Welcome Addresses


Message from the Governing Mayor of Berlin, Klaus Wowereit

I would like to extend a warm welcome to everyone attending the international symposium “Perinatal Programming – The State of the Art” here in Germany’s capital city. I am delighted about the great interest in this important scientific congress being hosted by the Charité’s renowned obstetrics clinic. The fact that leading international experts in perinatal programming are convening here to report on current findings in the field and discuss the latest studies, practical questions, and the future of this cutting-edge research area with physicians in different disciplines can also be seen as a tribute to Berlin as a center of science and medicine.

This meeting is taking place at an ideal time: in 2010, Berlin will be celebrating major anniversaries of five of its oldest and most important scientific institutions – the Charité, Humboldt University, the Academy of Sciences, the State Library, and the Max Planck Society – and we are taking advantage of this event to honor the sciences in our city. In retrospect, we can see that Berlin prioritized knowledge as a resource early on, an approach that paid off in myriad scientific innovations and a long list of Nobel Prize winners. Especially around the turn of the century, Berlin was one of the world’s trailblazers in medicine, chemistry, and physics.

Based on this grand tradition, today’s Berlin is sharpening its profile as a modern center of science, medicine, and research. The city’s special strengths undoubtedly include perinatal programming, now a field that enjoys international renown. Berlin’s Charité has been pursuing this work since the mid-1970s and has made it the focus of its “Experimental Obstetrics” research group.

International exchange is becoming ever more vital to approaches like this one, with its enormous potential for preventing disease. With this in mind, I would again like to welcome the congress participants to Berlin. I hope you will enjoy a very productive symposium, and I would like to wish everyone coming from outside the city a very pleasant stay in Berlin. I hope you will return home with fresh inspiration and many new ideas.


Klaus Wowereit
-Governing Mayor of Berlin-

Dear colleagues, dear friends,


it gives me great honor and pleasure to welcome you to the first international symposium ‘Perinatal Programming – The State of the Art’.

During recent years, the traditional view on the origins of health and diseases is changing rapidly. More and more it becomes clear that there is no static interaction between genes and the environment during the life span but that plastic conditioning of the biological ‘hardware’ occurs during critical periods of life in the womb and neonatal period and co-determines the long-term fate of an organism. This ‘setting’ of fundamental life functions and dispositions for diseases has been introduced as ‘Perinatal Programming’ and might be the most important mechanism in the developmental origins of health and disease, beyond classical teratogenesis and aging. Since it opens fundamentally new perspectives of preventing diseases before they start to develop genuine prophylaxis seems to become possible and this should be of enormous benefit for the individual as well as for societies in the future.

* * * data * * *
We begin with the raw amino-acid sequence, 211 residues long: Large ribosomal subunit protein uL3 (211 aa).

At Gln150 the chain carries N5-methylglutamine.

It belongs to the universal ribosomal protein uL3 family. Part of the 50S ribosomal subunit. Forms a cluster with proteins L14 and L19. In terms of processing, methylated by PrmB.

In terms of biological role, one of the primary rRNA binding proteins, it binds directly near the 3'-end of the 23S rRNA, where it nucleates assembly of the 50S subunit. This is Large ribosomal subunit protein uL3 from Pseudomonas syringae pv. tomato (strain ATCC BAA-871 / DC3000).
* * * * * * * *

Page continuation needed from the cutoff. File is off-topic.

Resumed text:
The roots of ‘Perinatal Programming’ grew here in Berlin in the 1970s, initiated and substantially promoted by Günter Dörner and his team. So it is a special pleasure for me that with this ‘State of the Art’ meeting we go back to a place of early origins of the whole field. Moreover, in 2010 the 300th anniversary of the Charité and the 200th anniversary of the Humboldt University are celebrated. To bring together the leading experts in ‘Perinatal Programming’ just on these occasions here and under the patronage of the Governing Mayor of Berlin, Klaus Wowereit, is a special honor and pleasure for our ‘Experimental Obstetrics’ research group.

I would like to thank all the world-wide recognized plenary speakers for giving us the honor of their participation and I am very grateful to the ‘hot topics’ speakers for their valuable contributions. Especially, I would like to thank all the plenum participants from some 30 countries and five continents for their attendance. Without your engaged interest in the field this meeting would not have been possible.

In these uncertain times of a global financial and economic crisis, we should give our best attention to chances and challenges of prevention for future generations. Sustainability need not remain to be an empty phrase, but can be animated especially in the field of preventive perinatology and developmental medicine. To discuss and promote this in an interdisciplinary discourse between basic science and practical medicine is a core aim of our congress.

I wish you a lot of inspiring scientific impressions and discussions, friendly personal contacts and a very pleasant stay in Berlin.


Professor Andreas Plagemann
-Initiator and Congress President-